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Vashalice Kaaba

We often talk about leading library services from within libraries. But what do you do if you want to provide library services and don’t have the luxury of four walls? On this show Vashalice Kaaba, PhD Candidate of Information Studies at Florida State University, talks about spreading literacy, no walls needed. She was inspired by work she did in the Peace Corps in Uganda spreading literacy and saw similar needs in the U.S., so developed a project called “Library in a Box” that addresses the pressing issue of literacy access in underserved communities.

Support for the Uganda Wanyange Primary School Community Library Project can be provided at

Vashalice Kaaba’s recommended library leadership book: The Experimental Library


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Adriane Herrick Juarez: 

This is Adriane Juarez. You’re listening to Library Leadership Podcast where we talk about libraries and leadership, and speak with guests who share their ideas, innovations, and strategic insights in the profession. 

We often talk about leading library services from within libraries. But what do you do if you want to provide library services and don’t have the luxury of four walls? On this show, Vashalice Kaaba, PhD Candidate of Information Studies at Florida State University, talks about spreading literacy. No walls needed. She was inspired by work she did in the Peace Corps in Uganda, spreading literacy and saw similar needs in the US—so developed a project called Library in a Box that addresses the pressing issue of literacy access in underserved communities. Enjoy the show!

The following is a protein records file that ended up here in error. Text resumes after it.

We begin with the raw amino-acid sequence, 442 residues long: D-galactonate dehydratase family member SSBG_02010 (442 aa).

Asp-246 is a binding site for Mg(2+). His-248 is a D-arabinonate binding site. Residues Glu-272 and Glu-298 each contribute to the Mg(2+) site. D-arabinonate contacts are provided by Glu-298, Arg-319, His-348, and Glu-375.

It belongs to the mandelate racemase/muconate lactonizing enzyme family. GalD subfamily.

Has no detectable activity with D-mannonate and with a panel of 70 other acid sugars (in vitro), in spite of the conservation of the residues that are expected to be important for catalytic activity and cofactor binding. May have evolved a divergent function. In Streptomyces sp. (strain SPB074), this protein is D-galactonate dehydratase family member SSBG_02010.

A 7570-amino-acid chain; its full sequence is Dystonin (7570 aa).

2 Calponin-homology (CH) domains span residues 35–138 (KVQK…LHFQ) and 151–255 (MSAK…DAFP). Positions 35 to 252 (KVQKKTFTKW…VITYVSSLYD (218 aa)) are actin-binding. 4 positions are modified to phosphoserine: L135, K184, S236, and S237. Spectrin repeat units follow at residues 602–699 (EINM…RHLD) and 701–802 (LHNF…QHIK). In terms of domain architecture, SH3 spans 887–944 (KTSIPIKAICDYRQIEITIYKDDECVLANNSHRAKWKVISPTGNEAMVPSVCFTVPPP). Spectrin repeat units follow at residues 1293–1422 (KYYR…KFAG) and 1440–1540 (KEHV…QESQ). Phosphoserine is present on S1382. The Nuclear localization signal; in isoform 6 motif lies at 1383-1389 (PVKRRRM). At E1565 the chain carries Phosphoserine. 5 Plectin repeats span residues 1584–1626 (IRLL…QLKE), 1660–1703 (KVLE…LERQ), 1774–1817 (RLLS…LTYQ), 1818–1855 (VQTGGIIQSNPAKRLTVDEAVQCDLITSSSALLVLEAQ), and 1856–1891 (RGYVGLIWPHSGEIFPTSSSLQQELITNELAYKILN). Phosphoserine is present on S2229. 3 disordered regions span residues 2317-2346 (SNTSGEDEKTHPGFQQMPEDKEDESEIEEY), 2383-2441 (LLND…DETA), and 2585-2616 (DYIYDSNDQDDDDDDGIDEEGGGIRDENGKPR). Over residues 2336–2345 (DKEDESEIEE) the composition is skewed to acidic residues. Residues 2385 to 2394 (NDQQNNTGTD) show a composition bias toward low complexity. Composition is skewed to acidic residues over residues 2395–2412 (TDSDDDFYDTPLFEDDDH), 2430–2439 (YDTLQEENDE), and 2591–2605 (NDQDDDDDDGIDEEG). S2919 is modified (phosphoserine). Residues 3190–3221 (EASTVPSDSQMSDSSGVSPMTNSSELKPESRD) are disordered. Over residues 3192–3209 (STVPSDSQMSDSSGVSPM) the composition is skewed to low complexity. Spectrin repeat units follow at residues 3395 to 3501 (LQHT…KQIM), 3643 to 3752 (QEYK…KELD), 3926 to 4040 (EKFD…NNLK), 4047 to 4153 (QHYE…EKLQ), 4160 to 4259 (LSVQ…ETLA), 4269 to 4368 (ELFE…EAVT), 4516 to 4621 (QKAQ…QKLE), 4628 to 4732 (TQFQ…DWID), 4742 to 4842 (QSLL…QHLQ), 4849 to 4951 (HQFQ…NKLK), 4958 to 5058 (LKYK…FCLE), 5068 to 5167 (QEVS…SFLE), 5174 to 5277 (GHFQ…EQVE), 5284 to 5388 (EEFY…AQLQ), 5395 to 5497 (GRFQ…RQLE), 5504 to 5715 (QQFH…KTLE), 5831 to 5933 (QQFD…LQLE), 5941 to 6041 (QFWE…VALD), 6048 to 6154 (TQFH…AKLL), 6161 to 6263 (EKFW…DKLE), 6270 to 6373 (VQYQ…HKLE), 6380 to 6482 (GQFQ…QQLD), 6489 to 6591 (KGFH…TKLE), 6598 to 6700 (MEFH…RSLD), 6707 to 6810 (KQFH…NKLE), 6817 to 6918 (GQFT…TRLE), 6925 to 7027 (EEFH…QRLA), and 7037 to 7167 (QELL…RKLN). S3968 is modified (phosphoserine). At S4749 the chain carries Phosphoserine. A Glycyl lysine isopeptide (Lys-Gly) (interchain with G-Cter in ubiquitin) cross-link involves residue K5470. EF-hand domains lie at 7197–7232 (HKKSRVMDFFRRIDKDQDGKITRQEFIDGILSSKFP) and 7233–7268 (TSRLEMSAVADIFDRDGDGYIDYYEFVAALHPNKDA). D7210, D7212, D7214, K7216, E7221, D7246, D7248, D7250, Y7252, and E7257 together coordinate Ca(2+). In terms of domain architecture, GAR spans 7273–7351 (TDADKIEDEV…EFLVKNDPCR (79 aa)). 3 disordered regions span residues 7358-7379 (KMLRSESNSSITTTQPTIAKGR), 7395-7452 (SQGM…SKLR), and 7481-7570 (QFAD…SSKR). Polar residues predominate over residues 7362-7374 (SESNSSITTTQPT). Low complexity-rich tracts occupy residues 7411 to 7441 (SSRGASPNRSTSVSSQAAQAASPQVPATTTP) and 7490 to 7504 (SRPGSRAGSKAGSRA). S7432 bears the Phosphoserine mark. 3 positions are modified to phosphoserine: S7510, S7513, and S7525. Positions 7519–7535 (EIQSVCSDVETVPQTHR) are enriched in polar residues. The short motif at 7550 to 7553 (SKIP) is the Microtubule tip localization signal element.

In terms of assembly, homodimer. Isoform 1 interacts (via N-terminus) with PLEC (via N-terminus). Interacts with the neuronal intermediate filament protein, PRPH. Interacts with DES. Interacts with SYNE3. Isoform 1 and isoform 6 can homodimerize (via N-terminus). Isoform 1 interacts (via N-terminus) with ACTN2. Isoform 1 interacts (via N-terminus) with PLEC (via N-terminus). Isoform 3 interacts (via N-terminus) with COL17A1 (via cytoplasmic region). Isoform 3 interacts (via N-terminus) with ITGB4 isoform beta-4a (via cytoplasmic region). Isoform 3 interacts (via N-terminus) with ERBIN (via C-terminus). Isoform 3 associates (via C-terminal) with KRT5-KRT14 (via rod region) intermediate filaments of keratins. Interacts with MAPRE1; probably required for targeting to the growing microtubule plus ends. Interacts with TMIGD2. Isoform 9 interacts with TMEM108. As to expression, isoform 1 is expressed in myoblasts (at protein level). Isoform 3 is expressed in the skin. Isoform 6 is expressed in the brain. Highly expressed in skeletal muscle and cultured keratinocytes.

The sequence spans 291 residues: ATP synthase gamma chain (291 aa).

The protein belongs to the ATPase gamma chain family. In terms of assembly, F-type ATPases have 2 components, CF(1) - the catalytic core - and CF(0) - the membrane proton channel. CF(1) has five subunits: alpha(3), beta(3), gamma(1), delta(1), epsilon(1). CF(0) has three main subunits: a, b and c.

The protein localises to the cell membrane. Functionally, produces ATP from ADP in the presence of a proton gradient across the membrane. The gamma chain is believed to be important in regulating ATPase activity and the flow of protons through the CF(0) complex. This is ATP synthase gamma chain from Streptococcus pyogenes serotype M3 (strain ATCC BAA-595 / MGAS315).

Vashalice, welcome to the show.

Vashalice Kaaba:

Thank you so much for having me. It’s really nice to be here.

Adriane Herrick Juarez:

Question #1: It’s a really nice to have you here. Today we are talking about spreading literacy. No walls needed. This is something that is part of the Library in a Box project that you developed to address the pressing issue of literacy access within underserved communities. Will you please tell us about this?  01:39 

Vashalice Kaaba:

Absolutely. So, the Library in a Box initiative or project, depending on how you want to call it, is something that I came up with. It initially started when I was a Peace Corps volunteer in Uganda, Africa from 2015 to 2017.